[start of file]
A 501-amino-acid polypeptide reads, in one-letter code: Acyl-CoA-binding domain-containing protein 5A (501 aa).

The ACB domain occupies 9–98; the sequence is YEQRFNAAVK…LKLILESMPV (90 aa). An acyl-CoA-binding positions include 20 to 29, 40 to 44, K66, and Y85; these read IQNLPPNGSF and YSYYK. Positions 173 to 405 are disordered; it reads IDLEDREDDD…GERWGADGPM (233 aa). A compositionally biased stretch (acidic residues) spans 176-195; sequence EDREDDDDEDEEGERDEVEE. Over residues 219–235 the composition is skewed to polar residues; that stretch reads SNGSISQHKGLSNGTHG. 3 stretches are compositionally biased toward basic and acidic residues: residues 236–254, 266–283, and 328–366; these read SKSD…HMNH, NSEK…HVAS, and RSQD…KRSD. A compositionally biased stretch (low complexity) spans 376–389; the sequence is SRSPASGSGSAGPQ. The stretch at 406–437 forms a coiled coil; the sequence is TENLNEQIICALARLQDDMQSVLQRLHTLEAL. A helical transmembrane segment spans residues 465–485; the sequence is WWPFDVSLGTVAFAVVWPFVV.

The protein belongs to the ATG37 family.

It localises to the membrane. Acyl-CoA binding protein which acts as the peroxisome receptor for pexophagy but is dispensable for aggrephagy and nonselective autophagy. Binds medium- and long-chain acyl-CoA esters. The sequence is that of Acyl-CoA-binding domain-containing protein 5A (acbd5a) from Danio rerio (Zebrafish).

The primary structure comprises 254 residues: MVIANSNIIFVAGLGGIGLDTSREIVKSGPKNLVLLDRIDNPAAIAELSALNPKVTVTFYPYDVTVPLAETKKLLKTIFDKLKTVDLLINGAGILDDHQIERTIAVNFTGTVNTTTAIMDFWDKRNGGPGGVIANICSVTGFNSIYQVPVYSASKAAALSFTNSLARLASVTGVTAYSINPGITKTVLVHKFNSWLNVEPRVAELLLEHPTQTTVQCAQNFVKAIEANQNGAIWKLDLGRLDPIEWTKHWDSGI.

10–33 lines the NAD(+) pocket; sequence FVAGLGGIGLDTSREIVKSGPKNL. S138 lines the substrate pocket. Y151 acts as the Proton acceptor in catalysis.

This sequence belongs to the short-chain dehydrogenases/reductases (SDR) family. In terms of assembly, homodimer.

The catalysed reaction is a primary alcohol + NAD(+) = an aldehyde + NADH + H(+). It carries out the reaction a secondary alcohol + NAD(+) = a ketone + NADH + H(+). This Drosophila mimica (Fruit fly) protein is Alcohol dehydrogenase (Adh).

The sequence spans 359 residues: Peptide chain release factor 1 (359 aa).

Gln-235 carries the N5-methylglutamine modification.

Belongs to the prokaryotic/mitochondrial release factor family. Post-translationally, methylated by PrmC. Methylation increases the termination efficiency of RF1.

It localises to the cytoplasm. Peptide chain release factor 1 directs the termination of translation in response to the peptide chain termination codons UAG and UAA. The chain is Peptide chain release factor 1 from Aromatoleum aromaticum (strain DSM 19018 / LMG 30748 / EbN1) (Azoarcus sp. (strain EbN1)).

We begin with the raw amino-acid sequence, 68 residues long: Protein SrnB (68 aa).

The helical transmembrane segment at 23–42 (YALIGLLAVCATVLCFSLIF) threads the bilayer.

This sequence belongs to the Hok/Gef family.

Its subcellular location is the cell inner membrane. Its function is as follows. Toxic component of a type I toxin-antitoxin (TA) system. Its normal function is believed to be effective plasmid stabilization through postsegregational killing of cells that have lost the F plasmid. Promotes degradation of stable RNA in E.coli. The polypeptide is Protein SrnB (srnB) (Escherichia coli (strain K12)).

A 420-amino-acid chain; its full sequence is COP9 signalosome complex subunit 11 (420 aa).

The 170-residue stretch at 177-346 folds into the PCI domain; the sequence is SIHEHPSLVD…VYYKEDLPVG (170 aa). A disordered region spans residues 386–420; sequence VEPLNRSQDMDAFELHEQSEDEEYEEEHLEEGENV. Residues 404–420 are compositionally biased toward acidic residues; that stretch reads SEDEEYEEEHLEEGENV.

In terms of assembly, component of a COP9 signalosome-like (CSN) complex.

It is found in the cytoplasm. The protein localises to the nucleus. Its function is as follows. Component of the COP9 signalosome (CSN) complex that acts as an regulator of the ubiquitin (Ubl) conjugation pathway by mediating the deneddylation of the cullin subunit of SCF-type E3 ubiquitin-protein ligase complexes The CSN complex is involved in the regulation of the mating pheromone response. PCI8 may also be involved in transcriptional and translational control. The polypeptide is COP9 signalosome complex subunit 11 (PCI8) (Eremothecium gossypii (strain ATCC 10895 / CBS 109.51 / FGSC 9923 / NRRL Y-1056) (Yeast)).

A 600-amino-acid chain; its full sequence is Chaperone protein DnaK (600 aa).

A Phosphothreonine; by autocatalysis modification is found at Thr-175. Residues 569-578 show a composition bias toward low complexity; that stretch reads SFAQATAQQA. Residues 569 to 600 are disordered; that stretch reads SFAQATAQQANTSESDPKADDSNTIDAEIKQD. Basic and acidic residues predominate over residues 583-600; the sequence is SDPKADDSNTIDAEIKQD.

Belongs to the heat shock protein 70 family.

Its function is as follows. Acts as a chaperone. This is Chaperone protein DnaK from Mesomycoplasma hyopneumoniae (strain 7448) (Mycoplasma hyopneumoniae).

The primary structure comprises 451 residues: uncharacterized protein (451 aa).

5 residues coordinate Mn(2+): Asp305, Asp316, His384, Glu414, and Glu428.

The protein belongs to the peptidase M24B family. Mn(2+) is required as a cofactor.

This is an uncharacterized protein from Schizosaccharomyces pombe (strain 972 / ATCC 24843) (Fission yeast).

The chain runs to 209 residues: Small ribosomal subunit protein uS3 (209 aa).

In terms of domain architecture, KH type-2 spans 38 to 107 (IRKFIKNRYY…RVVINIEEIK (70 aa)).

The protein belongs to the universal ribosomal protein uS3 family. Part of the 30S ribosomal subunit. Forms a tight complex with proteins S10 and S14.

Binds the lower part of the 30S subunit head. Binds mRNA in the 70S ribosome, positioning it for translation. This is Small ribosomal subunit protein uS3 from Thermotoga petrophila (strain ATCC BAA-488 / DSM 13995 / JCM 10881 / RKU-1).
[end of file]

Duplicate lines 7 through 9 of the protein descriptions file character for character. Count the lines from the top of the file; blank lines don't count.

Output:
This sequence belongs to the short-chain dehydrogenases/reductases (SDR) family. In terms of assembly, homodimer.

The catalysed reaction is a primary alcohol + NAD(+) = an aldehyde + NADH + H(+). It carries out the reaction a secondary alcohol + NAD(+) = a ketone + NADH + H(+). This Drosophila mimica (Fruit fly) protein is Alcohol dehydrogenase (Adh).

The sequence spans 359 residues: Peptide chain release factor 1 (359 aa).